The location of this restaurant is great. It’s right on the water with fantastic views of the Oakland Bay Bridge. The menu was a little pricey, but what menu in San Fransisco isn’t? Our experience at Sinbad’s began with trying to find the door. It’s one of those buildings that hides its front door to ward off any potential thieves or customers. When we finally did find it, there was a very large man out front yelling at his kid. We had to walk right through that uncomfortable situation to get inside the restaurant. When we got inside, we were greeted by a 1970′s statue of a half-naked pirate counting his booty. “That’s just weird,” I said. “Yeah,” said Shawna. “Was Sinbad really a pirate?” That gave us food for thought while the owner of the restaurant came to greet us and convince us that Sinbad’s has the best food in town.
We got our table and managed to put all of our very large computer bags under it. I went to the bathroom, which had 2 stalls in it. This is not unusual except for a couple of things. First, the second stall is actually an entirely separate bathroom with a sink in it. There is also a door that leads to the outside. Totally sketchy. Second, the window was being held open by a butter knife. It just seemed totally fitting to have that kind of decor in a restaurant called Sinbad’s.
The food actually was really amazing, and we stayed at the restaurant until about 9 pm. Remember that our wanderings had taken us from Pier 39 to the TFA office to Pier 2, and we figured that we could walk from Pier 2 to Pier 39. We began our trek down The Embarcadero, and it was just starting to drizzle. We were going to just suck it up, but then a limo pulled up and the driver offered us a ride. We figured this was just the icing on the cake of such a crazy day, so, laughing like schoolgirls, we piled into the limo and cruised down the street. It was a good thing he pulled up, too, because as we got out of the car it started pouring.
Then, we realized we didn’t have enough cash to pay for the parking garage.
I remembered seeing an ATM on Pier 39. We slid our way over there and I attempted to withdraw funds. After waiting for about 5 minutes for the machine to process, it read, “The transaction cannot be completed at this time. Please contact your financial institution.” I knew that I had enough money in my account to get $20. Jess tried her card. Same result. We deduced that there was some sort of problem with the machine, and after standing in the soaking rain for about 10 minutes we decided to just go back to the parking garage and hope they take credit cards. Luckily, they do, which means we got extra soaked for nothing.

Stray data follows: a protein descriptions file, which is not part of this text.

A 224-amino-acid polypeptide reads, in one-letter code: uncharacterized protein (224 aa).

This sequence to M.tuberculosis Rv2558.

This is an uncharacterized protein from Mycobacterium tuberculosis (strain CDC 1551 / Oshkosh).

You would think that after such a crazy, exhausting, somewhat wasted day, we could just get in the car and make our way home. As we’re driving down The Embarcadero, though, we notice huge masses of people streaming down the street. They’ve got ponchos, umbrellas, cowboy hats, and more camouflage pants than I’ve seen in a long time. In the meantime, traffic has come to a complete standstill.
Me: I wonder where all these people are coming from.
Jess: Hey, look at that weird thing next to AT&T Park. What is that?
Shawna: There are a lot of camo pants on those people. I bet it was a country music concert.
Me: I love that if you wear camo pants that automatically means you like country music.
Jess: That thing is a giant light up Coke bottle.
Me: They must have gone to a weird Coke concert.
Shawna: I’m going to roll down the window and ask somebody where they’re coming from.
Shawna: Hey! Where are you coming from?
Guy in camo pants: AT&T!
Shawna: Yes. But what was there?
Guy in camo pants: MOTORCROSS! WOO!
Shawna: Ok then.
Me: Only a guy in camo pants would tell you that he was coming from AT&T Park when you are standing right in front of AT&T park.
Jess: Hey, look at that other guy! He’s sitting on top of that statue!
Me: Oh, man, I wish THAT guy was in camo.
Jess: Well, he’s wearing plaid. It’s pretty much flannel camo.
These are the kinds of conversations we have when we are not talking about teaching. And of course, at the end of a day where I had been treated like a kindergartener, wandered around San Fransisco with a huge computer bag, avoided crazy people, gotten nothing accomplished, ate at a restaurant called Sinbad’s, and ridden in a limo, only we would get caught in the traffic from the motocross event at AT&T Park.
I haven’t had a day that crazy and fun in a long time.